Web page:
There has not been a vigorous debate about the ethical implications of BCIs, even though there are several commercially available systems such as brain pacemakers used to treat neurological conditions, and could theoretically be used to modify other behaviours.
Important topics in the neuroethical debate are:
- obtaining informed consent from people who have difficulty communicating,
- risk/benefit analysis,
- shared responsibility of BCI teams (e.g. how to ensure that responsible group decisions can be made),
- the consequences of BCI technology for the quality of life of patients and their families,
- side-effects (e.g. neurofeedback of sensorimotor rhythm training is reported to affect sleep quality),
- personal responsibility and its possible constraints (e.g. who is responsible for erroneous actions with a neuroprosthesis),
- issues concerning personality and personhood and its possible alteration,
- therapeutic applications and their possible exceedance,
- questions of research ethics that arise when progressing from animal experimentation to application in human subjects,
- mind-reading and privacy,
- use of the technology in advanced interrogation techniques by governmental authorities,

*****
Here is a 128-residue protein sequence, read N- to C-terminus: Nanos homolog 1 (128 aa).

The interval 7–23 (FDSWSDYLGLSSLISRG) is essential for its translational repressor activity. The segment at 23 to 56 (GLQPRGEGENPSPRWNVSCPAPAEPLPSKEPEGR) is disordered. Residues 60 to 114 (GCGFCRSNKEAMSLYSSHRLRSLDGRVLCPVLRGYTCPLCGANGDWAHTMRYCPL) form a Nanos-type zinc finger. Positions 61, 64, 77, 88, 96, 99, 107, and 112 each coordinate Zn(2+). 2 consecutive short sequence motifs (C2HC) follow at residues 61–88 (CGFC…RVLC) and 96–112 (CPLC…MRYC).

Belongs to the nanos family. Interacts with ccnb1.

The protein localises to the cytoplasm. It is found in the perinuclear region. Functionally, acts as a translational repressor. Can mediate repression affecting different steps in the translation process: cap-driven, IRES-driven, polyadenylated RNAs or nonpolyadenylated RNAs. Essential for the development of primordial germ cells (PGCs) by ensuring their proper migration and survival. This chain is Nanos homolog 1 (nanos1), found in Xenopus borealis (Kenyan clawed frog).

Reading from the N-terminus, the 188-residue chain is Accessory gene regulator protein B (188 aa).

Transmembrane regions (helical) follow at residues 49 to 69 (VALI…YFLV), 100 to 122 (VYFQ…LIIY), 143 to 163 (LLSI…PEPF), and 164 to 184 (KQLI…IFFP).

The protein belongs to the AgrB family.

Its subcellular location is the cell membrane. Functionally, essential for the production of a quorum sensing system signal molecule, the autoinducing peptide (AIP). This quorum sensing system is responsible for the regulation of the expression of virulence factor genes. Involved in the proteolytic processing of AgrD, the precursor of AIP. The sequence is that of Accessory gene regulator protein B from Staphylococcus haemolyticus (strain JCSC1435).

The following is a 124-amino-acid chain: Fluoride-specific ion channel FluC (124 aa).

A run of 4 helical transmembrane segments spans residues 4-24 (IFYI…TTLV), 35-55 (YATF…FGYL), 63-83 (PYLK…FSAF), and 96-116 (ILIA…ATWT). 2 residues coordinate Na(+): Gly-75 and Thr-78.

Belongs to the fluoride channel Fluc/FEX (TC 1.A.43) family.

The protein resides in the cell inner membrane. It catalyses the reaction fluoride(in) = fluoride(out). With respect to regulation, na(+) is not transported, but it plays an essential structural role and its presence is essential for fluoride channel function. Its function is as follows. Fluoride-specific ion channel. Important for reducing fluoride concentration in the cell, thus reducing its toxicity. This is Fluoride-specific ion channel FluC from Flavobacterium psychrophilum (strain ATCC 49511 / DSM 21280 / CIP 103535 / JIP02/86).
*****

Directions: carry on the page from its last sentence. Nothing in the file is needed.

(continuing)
- selective enhancement and social stratification, and
- communication to the media.
Emory University neuroscience professor Michael Crutcher has expressed concern about BCIs, specifically ear and eye implants: "If only the rich can afford it, it puts everyone else at a disadvantage." Clausen concluded in 2009 that “BCIs pose ethical challenges, but these are conceptually similar to those that bioethicists have addressed for other realms of therapy”. Moreover, he suggests that bioethics is well-prepared to deal with the issues that arise with BCI technologies. Haselager and colleagues pointed out that expectations of BCI efficacy and value play a great role in ethical analysis and the way BCI scientists should approach media. Furthermore, standard protocols can be implemented to ensure ethically sound informed-consent procedures with locked-in patients.
Researchers are well aware that sound ethical guidelines, appropriately moderated enthusiasm in media coverage and education about BCI systems will be of utmost importance for the societal acceptance of this technology. Thus, recently more effort is made inside the BCI community to create consensus on ethical guidelines for BCI research, development and dissemination.
Read more about this topic: Brain–computer Interface
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